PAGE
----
“As with any sampling method, we strongly advocate that Nested Sampling should not be viewed as being strictly“better” or “worse” than MCMC, but rather as a tool that can be more or less useful in certain problems. There is no “One True Method to Rule Them All”, even though it can be tempting to look for one.”

When introducing the dynamic version, the author lists three drawbacks for the static (original) version. One is the reliance on this transform of a Uniform vector over an hypercube. Another one is that the overall runtime is highly sensitive to the choice the prior. (If simulating from the prior rather than an importance function, as suggested in our paper.) A third one is the issue that nested sampling is impervious to the final goal, evidence approximation versus posterior simulation, i.e., uses a constant rate of prior integration. The dynamic version simply modifies the number of point simulated in each slice. According to the (relative) increase in evidence provided by the current slice, estimated through iterations. This makes nested sampling a sort of inversted Wang-Landau since it sharpens the difference between slices. (The dynamic aspects for estimating the volumes of the slices and the stopping rule may hinder convergence in unclear ways, which is not discussed by the paper.) Among the many examples produced in the paper, a 200 dimension Normal target, which is an interesting object for posterior simulation in that most of the posterior mass rests on a ring away from the maximum of the likelihood. But does not seem to merit a mention in the discussion. Another example of heterogeneous regression favourably compares dynesty with MCMC in terms of ESS (but fails to include an HMC version).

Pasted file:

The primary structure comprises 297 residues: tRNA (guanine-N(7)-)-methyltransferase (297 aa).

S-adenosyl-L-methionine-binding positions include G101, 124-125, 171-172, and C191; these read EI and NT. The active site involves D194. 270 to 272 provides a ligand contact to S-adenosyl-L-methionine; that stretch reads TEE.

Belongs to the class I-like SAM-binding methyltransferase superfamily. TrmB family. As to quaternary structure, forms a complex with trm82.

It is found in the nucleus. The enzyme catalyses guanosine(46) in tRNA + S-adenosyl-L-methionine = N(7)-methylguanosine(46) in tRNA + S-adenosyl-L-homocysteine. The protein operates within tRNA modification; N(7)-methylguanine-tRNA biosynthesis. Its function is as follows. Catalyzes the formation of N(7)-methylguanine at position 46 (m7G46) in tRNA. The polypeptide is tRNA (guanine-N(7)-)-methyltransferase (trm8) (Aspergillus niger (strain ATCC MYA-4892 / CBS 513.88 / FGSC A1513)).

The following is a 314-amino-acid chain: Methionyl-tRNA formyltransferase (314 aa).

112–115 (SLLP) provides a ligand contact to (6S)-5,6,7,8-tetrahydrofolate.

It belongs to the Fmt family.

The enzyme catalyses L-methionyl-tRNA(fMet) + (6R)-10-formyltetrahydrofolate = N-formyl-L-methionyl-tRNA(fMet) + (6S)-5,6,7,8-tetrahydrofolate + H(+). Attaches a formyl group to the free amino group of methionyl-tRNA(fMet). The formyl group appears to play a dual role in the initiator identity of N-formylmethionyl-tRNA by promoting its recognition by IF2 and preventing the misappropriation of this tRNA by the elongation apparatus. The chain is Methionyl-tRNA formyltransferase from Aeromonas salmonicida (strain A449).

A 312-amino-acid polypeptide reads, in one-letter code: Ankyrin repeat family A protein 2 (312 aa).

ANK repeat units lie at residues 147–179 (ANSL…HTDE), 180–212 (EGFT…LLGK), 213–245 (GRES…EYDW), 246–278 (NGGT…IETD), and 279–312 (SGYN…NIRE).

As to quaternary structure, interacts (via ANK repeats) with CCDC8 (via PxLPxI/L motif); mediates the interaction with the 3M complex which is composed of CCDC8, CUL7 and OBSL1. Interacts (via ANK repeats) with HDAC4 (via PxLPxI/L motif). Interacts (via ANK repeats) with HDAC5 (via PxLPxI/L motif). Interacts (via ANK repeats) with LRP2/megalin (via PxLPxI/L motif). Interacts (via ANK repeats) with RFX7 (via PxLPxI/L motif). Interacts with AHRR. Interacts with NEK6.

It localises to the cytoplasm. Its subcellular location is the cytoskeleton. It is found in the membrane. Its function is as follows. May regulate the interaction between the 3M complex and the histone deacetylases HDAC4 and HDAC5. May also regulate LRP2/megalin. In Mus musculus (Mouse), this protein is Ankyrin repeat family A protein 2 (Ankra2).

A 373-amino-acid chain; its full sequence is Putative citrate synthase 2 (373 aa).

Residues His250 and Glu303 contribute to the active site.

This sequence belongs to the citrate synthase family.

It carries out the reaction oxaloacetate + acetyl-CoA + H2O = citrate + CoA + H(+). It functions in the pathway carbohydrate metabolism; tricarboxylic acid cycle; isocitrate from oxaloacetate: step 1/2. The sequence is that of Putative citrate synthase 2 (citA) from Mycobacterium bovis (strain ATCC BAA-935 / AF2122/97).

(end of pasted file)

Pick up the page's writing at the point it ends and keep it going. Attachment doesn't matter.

[Breaking News: Although I wrote this post before the exciting first image of the black hole in M87 was made public and hence before I was aware of it, the associated AJL paper points out relying on dynesty for comparing several physical models of the phenomenon by nested sampling.]

 

faster HMC [poster at CIRM]

Posted in Statistics with tags , , , , , , , , on November 26, 2018 by xi'an